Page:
By Liz Pardue-Schultz

I started to sparkle when I was 34 years old.

I mean that literally. I was standing at the sink, brushing my teeth and, when I lifted my head back up after rinsing, my hair sparkled back at me. I gasped. I wobbled my head back and forth to watch the light dance through the little silver wisps that had started to peek through my fading dye job. I was entranced.

As a child of the electric ‘80s, I’ve always been enthralled with rainbows, magic and glitter (ohhhhmygod so much glitter), and now, suddenly, I was sparkling. All by myself. I giggled aloud. I felt like a magical elder woman of the forest whose garden of herbal teas can cure any of humanity’s woes.

For the next 15 minutes, I stared in unabashed wonder, slowly bobbing my head around and watching The Sparkle dance through my tresses. After having my fill of channeling Narcissus, I tore myself away from the mirror, got dressed and left the house to face the day.

That’s when I made the horrible mistake of entertaining all the dumb “Voices” of social conditioning and inner-doubt I’ve often fallen prey to.

“You’re only in your 30s; do you really want to start going grey right now?!” The Voices shrieked.

“Listen,” they reasoned. “You’ve got another solid 10 years before it’s socially acceptable to start showing off salt-and-pepper hair. People are going to think you don’t take care of yourself. You’ve got to look at least a little polished if you want respect.”

I sighed. The Voices were making sane, rational points. I let them continue, “Sure, grey hair on young women is a trend right now, but it’s an all-or-nothing thing. You can’t be au naturale and expect to look like anything other than a young woman who has let herself go.”

And so, I pretended that magic moment in my bathroom never happened, and I signed up for a home-dye subscription kit to blot out The Sparkle. The auburn shade that arrived in my mailbox was deeply, sincerely gorgeous. Within hours of applying it, I began getting compliments and, honestly, it was the most I had ever felt like one of those gals in Pantene commercials. My hair looked shiny and smooth and healthy and just fan-flippin’-tastic.

But it didn’t sparkle.

Every six weeks, The Sparkle would peek out of my crown again to visit. I’d wobble my head in the mirror and dance with her a little. After I had a total hysterectomy, she started coming in more brilliantly – sprouting in bright white bursts instead of just silvery wisps. I couldn’t pretend I didn’t look forward to her visits every other month, when we’d catch up and I’d get to see how much more dazzling she’d become while in hiding.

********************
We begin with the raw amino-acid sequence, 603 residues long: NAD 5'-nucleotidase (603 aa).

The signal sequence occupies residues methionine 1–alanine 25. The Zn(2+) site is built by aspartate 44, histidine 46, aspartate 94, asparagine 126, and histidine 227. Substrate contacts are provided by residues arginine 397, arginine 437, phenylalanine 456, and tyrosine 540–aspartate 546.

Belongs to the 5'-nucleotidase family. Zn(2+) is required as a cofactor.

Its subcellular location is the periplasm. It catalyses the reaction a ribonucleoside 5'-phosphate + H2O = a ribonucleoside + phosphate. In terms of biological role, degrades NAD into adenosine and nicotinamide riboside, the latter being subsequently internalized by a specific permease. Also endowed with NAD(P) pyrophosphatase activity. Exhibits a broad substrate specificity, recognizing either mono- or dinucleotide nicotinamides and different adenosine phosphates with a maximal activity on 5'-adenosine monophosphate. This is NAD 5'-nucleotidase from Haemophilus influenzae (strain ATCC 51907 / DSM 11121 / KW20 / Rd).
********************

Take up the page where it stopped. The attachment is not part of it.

Even still, despite my wonder, I resigned myself to strapping on those rubber gloves every other month and painting ruddy brown glop over my roots.

The Voices attempted to comfort me with socially-acceptable reason, “You’ll have plenty of time for grey hair later. Enjoy being young now!”

I pretended I wasn’t sad about censoring my grays, but I caught myself gazing longingly at other women with any arrangement of desaturated hair. I interrupted a silver-haired receptionist to tell her “Your hair is just resplendent.” She blushed and smiled while touching her long mane and, in the moment she paused to decide what to say, I blurted, “I hope mine looks that amazing when I get My Sparkles.”

I sounded more than a little insane. Neither of us seemed to mind.

This went on for a couple years until one morning when, again, I looked up from the sink and my eye caught another tiny, glistening dazzle right in the middle of my face. Dropping my towel, I leaned in so close my nose was almost touching the mirror. There, at the front of my eyebrows, was a small crop of bright white hairs, standing long, proud and defiant, in stark contrast to the rest of my dark brown hair.

These four solid white hairs had appeared overnight and, while I could’ve snatched them out with tweezers, I couldn’t help but think how cool they looked. They were so unique; I’ve never seen anyone with a platinum streak in her eyebrow.  I looked like some sort of super heroine beginning to transition into her final form.

The Sparkle wasn’t giving up without a fight.

I smiled back at her.

“Okay, girl. You win,” I may’ve actually said aloud.

I cancelled my hair dye subscription within the hour. It will take awhile for The Sparkle to fully emerge through my long, thick hair, but I’m excited about watching her transform me in the next few years as I approach 40 years old.

Perhaps, when she has completely staked her claim through my mane, I’ll throw her a party. I don’t know if I’ll celebrate under the light of a silvery full moon or a disco ball, but I can guarantee, whatever I decide, the theme will be Sparkles.

About this writer

  • Liz Pardue-Schultz

    Liz Pardue-Schultz

    is a “Jill of all trades” who lives in North Carolina and writes about her adventures. Her words have been published in HuffPost, XOJane,, and a ridiculous number of Letters to the Editor columns.

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2 Responses to “Sparkles”

  1. Linda O'Connell says:

    This was a delightful, fun read! Thank you for making me smile. I’m still fighting the sparkles. Going to share this with my daughter.

  2. Rose Ann says:

    I love your positive take on the sparkles. Mine try to take center stage with their new wiry, curly texture. You made me look at them a little differently . . .maybe next year:)

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